The New York Times Tower Building Under Construction – 1904
Dead center, standing at 42nd Street where Broadway and Seventh Avenue diverge is the mutilated former New York Times Tower Building. The iconic building that gave Times Square its name, is now basically an electronic billboard. Before The New York Times moved from Park Row to their new headquarters, this area was known as Longacre Square. We covered the history of the building in a previous story.
What was once a classic building has become emblematic of the entire area. Times Square now means: chain stores, thick crowds moving s-l-o-w-l-y and solicitors every five feet hawking something. Then there’s a bunch of beggars in costumes who somehow get paid by having chump tourists hand over money to take a picture with them.
Our photograph from above shows the New York Times Building in the midst of construction in 1904. The George A. Fuller Construction Company advertises that they are erecting the new skyscraper. The Fuller Company put up a similar building on a triangular plot two years previous to this at 23rd Street, the much beloved Fuller Building, better known as the Flatiron Building.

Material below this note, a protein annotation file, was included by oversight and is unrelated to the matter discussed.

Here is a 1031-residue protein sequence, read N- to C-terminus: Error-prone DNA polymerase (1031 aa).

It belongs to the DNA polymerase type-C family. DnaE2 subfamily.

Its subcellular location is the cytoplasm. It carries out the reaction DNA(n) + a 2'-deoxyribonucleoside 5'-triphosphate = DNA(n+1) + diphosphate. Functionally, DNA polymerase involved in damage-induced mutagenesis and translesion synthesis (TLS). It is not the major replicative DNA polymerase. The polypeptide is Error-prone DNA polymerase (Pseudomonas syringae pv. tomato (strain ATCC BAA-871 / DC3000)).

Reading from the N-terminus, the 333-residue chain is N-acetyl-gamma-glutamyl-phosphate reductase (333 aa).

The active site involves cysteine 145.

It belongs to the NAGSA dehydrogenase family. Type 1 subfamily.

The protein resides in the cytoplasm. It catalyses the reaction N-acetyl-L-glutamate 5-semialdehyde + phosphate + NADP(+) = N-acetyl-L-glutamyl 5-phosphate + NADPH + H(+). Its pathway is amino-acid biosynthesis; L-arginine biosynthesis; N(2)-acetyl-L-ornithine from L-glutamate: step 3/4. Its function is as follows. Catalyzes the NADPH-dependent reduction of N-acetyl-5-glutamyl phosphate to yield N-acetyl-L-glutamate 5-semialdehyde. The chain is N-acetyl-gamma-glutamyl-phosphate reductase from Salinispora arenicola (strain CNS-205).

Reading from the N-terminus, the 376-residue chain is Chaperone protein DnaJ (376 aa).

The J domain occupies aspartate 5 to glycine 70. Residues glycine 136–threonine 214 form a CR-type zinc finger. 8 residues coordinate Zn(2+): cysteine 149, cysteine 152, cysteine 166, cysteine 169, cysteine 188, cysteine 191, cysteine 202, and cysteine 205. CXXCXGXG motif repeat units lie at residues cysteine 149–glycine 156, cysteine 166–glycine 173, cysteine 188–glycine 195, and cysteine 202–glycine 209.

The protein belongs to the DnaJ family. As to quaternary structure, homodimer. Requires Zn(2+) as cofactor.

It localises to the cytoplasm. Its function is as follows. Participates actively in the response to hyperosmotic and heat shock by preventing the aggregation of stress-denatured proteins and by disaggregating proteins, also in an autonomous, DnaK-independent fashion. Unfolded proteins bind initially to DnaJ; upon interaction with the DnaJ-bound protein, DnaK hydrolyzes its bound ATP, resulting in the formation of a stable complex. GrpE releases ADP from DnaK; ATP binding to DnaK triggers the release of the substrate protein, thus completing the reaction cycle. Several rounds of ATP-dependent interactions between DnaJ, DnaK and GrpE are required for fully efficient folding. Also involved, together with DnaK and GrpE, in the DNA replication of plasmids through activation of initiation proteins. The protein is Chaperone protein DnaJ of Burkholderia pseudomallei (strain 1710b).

On the construction shed in front of the Times Tower are many posters for Broadway shows. One of the posters advertises, The Tenderfoot a musical comedy which played at The New York Theatre from February 22 – April 30, 1904.
Men standing in front of the shed dressed in heavy coats wait among the horses and carts on this brisk late winter day. The Victoria Theatre stands to the right on Seventh Avenue. To the left along Broadway are the Rossmore Hotel and Broadway Theatre.
The photographer from the Detroit Photographic Company took this picture from the second floor on the corner of Broadway and 44th Street. If you were to stand today near the same spot you would find the view virtually unrecognizable. Almost every building in the photograph has been demolished or altered.